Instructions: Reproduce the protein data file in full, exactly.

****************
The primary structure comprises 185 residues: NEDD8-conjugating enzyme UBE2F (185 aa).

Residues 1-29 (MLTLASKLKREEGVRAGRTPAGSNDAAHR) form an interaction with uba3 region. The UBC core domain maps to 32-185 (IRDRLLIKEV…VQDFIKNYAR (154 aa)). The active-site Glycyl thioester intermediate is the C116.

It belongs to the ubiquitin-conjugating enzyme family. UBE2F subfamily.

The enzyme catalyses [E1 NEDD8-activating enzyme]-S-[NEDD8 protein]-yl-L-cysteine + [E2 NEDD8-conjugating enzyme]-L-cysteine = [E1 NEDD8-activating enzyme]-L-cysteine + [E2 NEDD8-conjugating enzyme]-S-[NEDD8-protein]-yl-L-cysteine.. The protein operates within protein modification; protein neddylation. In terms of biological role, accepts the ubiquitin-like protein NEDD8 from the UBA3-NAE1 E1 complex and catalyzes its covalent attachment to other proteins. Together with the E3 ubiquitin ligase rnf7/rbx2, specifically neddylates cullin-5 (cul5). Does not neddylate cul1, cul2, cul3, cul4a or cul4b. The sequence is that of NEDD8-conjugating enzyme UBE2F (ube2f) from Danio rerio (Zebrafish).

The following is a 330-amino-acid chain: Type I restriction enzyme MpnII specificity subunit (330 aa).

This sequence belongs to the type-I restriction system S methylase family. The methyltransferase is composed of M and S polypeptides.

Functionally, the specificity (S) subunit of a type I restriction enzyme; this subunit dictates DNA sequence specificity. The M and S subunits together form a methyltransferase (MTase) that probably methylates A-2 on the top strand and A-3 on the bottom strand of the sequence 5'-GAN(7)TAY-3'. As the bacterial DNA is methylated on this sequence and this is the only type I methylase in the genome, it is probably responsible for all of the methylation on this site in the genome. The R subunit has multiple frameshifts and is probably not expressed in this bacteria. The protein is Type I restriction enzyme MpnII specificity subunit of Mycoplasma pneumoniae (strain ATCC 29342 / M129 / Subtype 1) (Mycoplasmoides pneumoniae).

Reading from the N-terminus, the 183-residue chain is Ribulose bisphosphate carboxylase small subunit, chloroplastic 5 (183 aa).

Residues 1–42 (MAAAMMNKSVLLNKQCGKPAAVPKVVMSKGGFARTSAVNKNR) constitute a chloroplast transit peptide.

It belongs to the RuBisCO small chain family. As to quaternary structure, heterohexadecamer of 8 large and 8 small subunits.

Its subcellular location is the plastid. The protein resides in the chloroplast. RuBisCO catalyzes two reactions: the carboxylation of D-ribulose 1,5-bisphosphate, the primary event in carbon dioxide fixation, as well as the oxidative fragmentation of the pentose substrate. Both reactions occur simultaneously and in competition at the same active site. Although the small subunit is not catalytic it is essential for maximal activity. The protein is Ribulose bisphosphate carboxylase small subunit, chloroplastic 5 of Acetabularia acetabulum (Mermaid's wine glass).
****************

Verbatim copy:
The primary structure comprises 185 residues: NEDD8-conjugating enzyme UBE2F (185 aa).

Residues 1-29 (MLTLASKLKREEGVRAGRTPAGSNDAAHR) form an interaction with uba3 region. The UBC core domain maps to 32-185 (IRDRLLIKEV…VQDFIKNYAR (154 aa)). The active-site Glycyl thioester intermediate is the C116.

It belongs to the ubiquitin-conjugating enzyme family. UBE2F subfamily.

The enzyme catalyses [E1 NEDD8-activating enzyme]-S-[NEDD8 protein]-yl-L-cysteine + [E2 NEDD8-conjugating enzyme]-L-cysteine = [E1 NEDD8-activating enzyme]-L-cysteine + [E2 NEDD8-conjugating enzyme]-S-[NEDD8-protein]-yl-L-cysteine.. The protein operates within protein modification; protein neddylation. In terms of biological role, accepts the ubiquitin-like protein NEDD8 from the UBA3-NAE1 E1 complex and catalyzes its covalent attachment to other proteins. Together with the E3 ubiquitin ligase rnf7/rbx2, specifically neddylates cullin-5 (cul5). Does not neddylate cul1, cul2, cul3, cul4a or cul4b. The sequence is that of NEDD8-conjugating enzyme UBE2F (ube2f) from Danio rerio (Zebrafish).

The following is a 330-amino-acid chain: Type I restriction enzyme MpnII specificity subunit (330 aa).

This sequence belongs to the type-I restriction system S methylase family. The methyltransferase is composed of M and S polypeptides.

Functionally, the specificity (S) subunit of a type I restriction enzyme; this subunit dictates DNA sequence specificity. The M and S subunits together form a methyltransferase (MTase) that probably methylates A-2 on the top strand and A-3 on the bottom strand of the sequence 5'-GAN(7)TAY-3'. As the bacterial DNA is methylated on this sequence and this is the only type I methylase in the genome, it is probably responsible for all of the methylation on this site in the genome. The R subunit has multiple frameshifts and is probably not expressed in this bacteria. The protein is Type I restriction enzyme MpnII specificity subunit of Mycoplasma pneumoniae (strain ATCC 29342 / M129 / Subtype 1) (Mycoplasmoides pneumoniae).

Reading from the N-terminus, the 183-residue chain is Ribulose bisphosphate carboxylase small subunit, chloroplastic 5 (183 aa).

Residues 1–42 (MAAAMMNKSVLLNKQCGKPAAVPKVVMSKGGFARTSAVNKNR) constitute a chloroplast transit peptide.

It belongs to the RuBisCO small chain family. As to quaternary structure, heterohexadecamer of 8 large and 8 small subunits.

Its subcellular location is the plastid. The protein resides in the chloroplast. RuBisCO catalyzes two reactions: the carboxylation of D-ribulose 1,5-bisphosphate, the primary event in carbon dioxide fixation, as well as the oxidative fragmentation of the pentose substrate. Both reactions occur simultaneously and in competition at the same active site. Although the small subunit is not catalytic it is essential for maximal activity. The protein is Ribulose bisphosphate carboxylase small subunit, chloroplastic 5 of Acetabularia acetabulum (Mermaid's wine glass).